Central Oregon Spring Fishing

Last week I took advantage of some great weather ,  I placed a priority on fishing and got on the water 3 days in a row. It felt splendid to be on the water! Life has been too busy!

Like any day fishing each day takes a life on it’s own. Friday on the Deschutes was a bit overcast – and minimal wind. Saturday was a new day – sunny and windy on the Deschutes. Sunday – a new river was called for, so I headed to the Crooked. I got two weather days in one; before noon it was a light drizzle and then after noon the sun came out.  Each day brought a few fish to the net. On the Deschutes – it a lot of small steelhead & salmon smolt and a good handful of classic Deschutes Redsides. I was rewarded with a couple of very nice rainbow for my couple of hours on the Crooked.

Enjoy the photos –


Flies that brought fish to my net

Deschutes Fish on

Deschutes River – Redside on!

Deschutes Red Side # 1

Deschutes Trout!


Deschutes Riffle Fishing & sharing the river



Always fun for both anglers to play and land a fish at the same time


First Fish of the day on the Deschutes


Contemplating – what’s next


The Crooked blessed us with a few nice rainbows this trip

Great Article in the Sisters Nugget

Thanks to Craig Rullman for his fantastic write-up about my passion for fishing & teaching.


Crafting a Fishing Net

In the last week I have had a blast crafting my own fishing net. When I saw that my Central Oregon Fly Fishing Club was conducting a net building class, I jumped on board immediately. Our instructors Cliff,  Steve, and Dave (not my husband) did the work of constructing the net frame and then coached all of us on the remaining steps.  While working on it in our workshop I received additional  coaching from my husband, Dave! Would you expect less from the bamboo rod builder.  The pictures & captions below capture the process from start to end.  I have very happy with how the finished net looks. I can’t wait to net my first landed fish. Doing this project reminds me of how much I enjoy and how rewarding it is to work with your own hands – versus buying.  While finishing the net Dave and I chatted about building another – this time utilizing bamboo as the main wood.  However,  my first goal next winter is be to build my very own custom crafted bamboo rod.


Cliff demonstrating how they constructed the frames for us.

Drum Sanding

Step 1 First phase of sanding on the drum sander to begin smoothing out the interior & exterior of the hoop.


Step 2 Use a file to rough out the edges for a curved surface

Hand Sanding

Step 3 Lots of sanding with a block and hands to get the smooth final finish of the net on all edges.


Step 4 & 5 Finishing the net with a Gun Stock Oil & Wax

Attaching the net

Step 6 – Attaching the net

finishing product

A finished net! Next Step land a fish

Mary Ann, Ann, and Mary

Going from right to left to right ! Mary, Anne, & Mary Ann – not too many times you get this combination of names together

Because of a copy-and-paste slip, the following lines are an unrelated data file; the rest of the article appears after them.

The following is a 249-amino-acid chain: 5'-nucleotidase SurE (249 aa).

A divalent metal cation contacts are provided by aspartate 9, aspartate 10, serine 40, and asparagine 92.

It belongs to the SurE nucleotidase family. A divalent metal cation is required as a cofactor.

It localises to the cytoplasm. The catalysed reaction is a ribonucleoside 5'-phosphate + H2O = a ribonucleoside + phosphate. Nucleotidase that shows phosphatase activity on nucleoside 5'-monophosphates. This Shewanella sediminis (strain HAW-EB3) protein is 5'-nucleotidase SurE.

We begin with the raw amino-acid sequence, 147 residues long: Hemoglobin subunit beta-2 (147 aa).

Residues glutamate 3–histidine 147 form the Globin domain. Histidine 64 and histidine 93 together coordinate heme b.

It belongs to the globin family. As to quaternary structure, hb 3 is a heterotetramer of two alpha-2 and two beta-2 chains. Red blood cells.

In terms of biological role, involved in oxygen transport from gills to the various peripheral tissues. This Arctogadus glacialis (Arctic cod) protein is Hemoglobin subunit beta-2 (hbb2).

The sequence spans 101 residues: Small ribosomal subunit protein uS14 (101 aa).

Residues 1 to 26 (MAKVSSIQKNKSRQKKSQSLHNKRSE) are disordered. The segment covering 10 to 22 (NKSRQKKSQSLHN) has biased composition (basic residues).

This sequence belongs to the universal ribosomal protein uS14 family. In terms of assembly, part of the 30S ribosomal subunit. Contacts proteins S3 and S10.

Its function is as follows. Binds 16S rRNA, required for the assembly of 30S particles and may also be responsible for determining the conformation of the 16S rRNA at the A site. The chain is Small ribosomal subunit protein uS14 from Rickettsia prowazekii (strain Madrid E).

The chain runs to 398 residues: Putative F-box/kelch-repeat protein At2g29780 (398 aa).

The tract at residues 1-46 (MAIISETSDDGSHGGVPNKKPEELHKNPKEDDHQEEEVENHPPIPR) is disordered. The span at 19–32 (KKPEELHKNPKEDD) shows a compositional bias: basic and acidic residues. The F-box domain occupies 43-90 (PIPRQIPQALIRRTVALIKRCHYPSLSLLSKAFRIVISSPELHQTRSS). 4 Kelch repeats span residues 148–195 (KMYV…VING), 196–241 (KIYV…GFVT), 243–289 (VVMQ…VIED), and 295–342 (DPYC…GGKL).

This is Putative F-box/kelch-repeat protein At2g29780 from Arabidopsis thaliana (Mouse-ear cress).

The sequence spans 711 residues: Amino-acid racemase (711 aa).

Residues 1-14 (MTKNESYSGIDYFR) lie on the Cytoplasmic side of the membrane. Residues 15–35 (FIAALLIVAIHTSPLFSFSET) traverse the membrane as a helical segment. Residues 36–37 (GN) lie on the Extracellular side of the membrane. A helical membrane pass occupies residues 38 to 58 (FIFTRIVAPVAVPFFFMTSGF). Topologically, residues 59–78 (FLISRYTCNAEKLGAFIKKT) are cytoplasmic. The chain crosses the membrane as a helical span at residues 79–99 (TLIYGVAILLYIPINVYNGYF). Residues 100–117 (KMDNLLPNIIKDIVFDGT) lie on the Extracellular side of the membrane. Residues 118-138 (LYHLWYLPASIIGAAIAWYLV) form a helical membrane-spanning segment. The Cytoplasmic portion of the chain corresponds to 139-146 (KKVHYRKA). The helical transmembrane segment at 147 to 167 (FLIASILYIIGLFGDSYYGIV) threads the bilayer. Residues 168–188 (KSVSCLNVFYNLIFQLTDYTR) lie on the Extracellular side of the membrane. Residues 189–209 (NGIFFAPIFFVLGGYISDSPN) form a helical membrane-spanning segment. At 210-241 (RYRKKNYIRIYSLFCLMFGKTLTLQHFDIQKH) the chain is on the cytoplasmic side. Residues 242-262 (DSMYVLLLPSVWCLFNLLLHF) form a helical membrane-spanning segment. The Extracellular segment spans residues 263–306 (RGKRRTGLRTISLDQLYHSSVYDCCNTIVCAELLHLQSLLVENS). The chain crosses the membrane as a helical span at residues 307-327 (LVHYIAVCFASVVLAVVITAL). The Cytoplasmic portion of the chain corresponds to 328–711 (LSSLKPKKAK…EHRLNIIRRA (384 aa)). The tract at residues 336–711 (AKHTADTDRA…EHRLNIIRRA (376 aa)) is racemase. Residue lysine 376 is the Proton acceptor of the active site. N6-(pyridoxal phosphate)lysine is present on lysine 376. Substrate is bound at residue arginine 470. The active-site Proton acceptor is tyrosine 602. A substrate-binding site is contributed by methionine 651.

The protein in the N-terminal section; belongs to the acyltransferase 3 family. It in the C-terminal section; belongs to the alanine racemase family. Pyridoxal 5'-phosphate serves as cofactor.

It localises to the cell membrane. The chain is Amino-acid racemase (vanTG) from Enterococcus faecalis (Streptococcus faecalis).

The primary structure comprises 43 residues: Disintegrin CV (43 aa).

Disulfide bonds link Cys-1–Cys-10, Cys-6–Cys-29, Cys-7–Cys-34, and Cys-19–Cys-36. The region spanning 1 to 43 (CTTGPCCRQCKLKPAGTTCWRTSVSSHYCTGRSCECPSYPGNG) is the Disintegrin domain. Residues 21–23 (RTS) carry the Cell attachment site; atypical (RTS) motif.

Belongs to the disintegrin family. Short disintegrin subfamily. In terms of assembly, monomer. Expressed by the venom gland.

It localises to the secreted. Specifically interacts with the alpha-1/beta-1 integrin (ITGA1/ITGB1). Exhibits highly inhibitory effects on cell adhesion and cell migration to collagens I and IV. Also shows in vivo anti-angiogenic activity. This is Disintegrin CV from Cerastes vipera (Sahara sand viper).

Fly Tying Stone Flies

So you may ask what do Dave and Mary Ann Dozer do  on a Saturday night in the winter? Tie Flies, of course, is our response! Yes – a new version of romance for the avid fly fishing couple.  This evening our focus is stone flies –  dry and nymph.    I tied the Clark’s Lady Stone Fly and Dave tied a Tungsten Yellow Sally Nymph.  We look forward to testing out the Clark’s Yellow Stone Fly on the Deschutes River this Salmon Fly Season. The tungsten yellow sally has worked for us in all season and all rivers in Oregon and Idaho.


Clark’s Lady Stone


Tungsten Yellow Sally



Winter Fishing on the Crooked River

Our waters and weather have been cold this winter. However, last week the weather warmed up a little, which I hope would warm the waters on the Crooked River. I measured the temperature at 37 degrees. Still pretty cold for the fish. The good news was they increased the CFS to 56. This is still much lower than the average winter flows.

On Sunday – I headed to the Crooked River by myself. I enjoy fishing with others, but I forgot how renewing it can be to be alone on the river. I wouldn’t want to always fish alone – but good to make it a point occasionally.  It was one of those days where I picked the right spot and right flies. In the first hour  Euro-nymphing – I landed six and lost four white fish. No complaints on my part! I was using a #16 egg pattern and a #18 Brian Egan Frenchie.

I headed out on Wednesday with some friends. My goal was to introduce them to Euro-nymphing. They quickly caught on – even with the pesky wind that doesn’t help when Euro-Nymphing.


Flies that worked – Egg Pattern and Brian Egan Frenchie


Anne and her first fish Euro-Nymphing

Fly Fishing Instruction – Classes for 2016

It’s almost the end of January, 2016. My goodness time does fly!  This is the time of the year to start thinking & making plans for your fishing in 2016.

If you have any interest in taking your fly fishing skills to the next level, I encourage you to check out my class offerings.

Fly Fishing is both intriguing and challenging. Becoming an independent angler requires one to pull together a lot of information & skills from books, videos, classes, and then following that up with on the water time. If you are seriously interested in fly fishing. then making the investment in instruction will go a long way in making you successful sooner and more frequently.